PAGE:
ness of modeling whole industries, and, given some years of experience in modeling the aircraft industry, to demonstrate the level of detail needed for productive modeling of the semiconductor industry.
Dr. Benkard closed this discussion by agreeing that the aspects that are central to the aircraft industry differ from those that are central to the semiconductor industry. He also refuted the point that semiconductor products reach the market faster than aircraft. He noted that experimental work with semiconductor products, such as chips with 8-nm separation, begins many years before a product reaches the market. Conversely, the first high-bypass jet engine was developed concurrently with the airframe it powered.
Dr. Pinto made the point that, in the semiconductor business, “transistors aren’t the product. The product is the chip that has 50 million transistors and the integrated circuit that goes with it.” The market lifetime of these products varies widely, from 9 months or less for the disk drive business to eight or ten years for an infrastructure chip.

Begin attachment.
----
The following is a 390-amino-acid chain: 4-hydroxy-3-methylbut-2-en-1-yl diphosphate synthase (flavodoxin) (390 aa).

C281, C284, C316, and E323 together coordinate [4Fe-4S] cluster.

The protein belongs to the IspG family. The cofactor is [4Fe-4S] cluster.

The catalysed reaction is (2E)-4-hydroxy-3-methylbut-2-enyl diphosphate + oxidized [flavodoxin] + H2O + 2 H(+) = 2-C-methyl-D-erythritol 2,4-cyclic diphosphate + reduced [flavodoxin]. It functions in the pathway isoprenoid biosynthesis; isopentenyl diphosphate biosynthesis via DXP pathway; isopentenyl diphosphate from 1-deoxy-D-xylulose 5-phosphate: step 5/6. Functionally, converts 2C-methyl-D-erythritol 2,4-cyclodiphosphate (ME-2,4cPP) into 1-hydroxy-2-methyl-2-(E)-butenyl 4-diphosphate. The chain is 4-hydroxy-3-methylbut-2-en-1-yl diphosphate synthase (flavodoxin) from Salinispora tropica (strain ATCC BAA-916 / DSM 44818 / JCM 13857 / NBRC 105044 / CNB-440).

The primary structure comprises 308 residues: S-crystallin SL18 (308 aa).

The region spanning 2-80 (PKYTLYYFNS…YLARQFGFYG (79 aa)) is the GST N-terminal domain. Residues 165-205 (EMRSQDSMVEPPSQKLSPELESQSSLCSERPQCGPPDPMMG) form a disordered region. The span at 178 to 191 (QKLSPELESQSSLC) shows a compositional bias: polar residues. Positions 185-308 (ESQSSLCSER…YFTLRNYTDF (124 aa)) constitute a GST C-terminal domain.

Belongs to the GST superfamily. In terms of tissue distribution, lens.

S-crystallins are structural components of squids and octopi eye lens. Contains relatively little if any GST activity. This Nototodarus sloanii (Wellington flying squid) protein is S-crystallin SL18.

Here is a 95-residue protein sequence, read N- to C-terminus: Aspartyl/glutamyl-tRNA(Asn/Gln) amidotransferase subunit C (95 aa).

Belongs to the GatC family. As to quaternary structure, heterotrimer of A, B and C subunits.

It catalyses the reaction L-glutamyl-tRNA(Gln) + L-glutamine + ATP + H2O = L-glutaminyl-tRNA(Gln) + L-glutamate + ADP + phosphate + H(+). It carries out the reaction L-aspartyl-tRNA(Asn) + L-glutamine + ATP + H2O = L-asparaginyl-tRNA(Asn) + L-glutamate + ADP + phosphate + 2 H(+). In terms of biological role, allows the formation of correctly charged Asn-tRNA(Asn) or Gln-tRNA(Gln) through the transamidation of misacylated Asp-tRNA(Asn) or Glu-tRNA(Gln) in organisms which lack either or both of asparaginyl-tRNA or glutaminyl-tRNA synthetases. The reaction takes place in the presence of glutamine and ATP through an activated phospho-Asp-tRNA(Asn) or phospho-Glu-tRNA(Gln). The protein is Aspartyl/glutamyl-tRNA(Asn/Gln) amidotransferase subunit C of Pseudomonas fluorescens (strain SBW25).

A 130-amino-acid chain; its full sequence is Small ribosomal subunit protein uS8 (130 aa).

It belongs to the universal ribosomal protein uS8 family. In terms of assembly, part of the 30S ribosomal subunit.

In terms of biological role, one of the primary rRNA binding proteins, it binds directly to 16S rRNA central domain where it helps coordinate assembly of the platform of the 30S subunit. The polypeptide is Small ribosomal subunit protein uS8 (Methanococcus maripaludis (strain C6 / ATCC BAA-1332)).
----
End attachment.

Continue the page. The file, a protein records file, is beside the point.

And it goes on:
Dr. Isaac seconded that point, and he reminded the group not to think of the semiconductor industry in monolithic terms, but to separate process technology, as seen in the foundry, from more integrated activities that bring products to market. He said that in the realm of process technology it may take 15 or more years to develop a useable new technology, such as copper, SOI (silicon on insulator), or silicon-germanium. Complex individual products may be somewhat quicker, such as IBM’s new Unix chip, which had been defined four years earlier. For discrete, specialized products, the tempo may be much more rapid; a chip for a storage drive may have to be designed, manufactured, and ready in nine months. In short, the industry is more diverse in terms of product lifetimes than many people realize.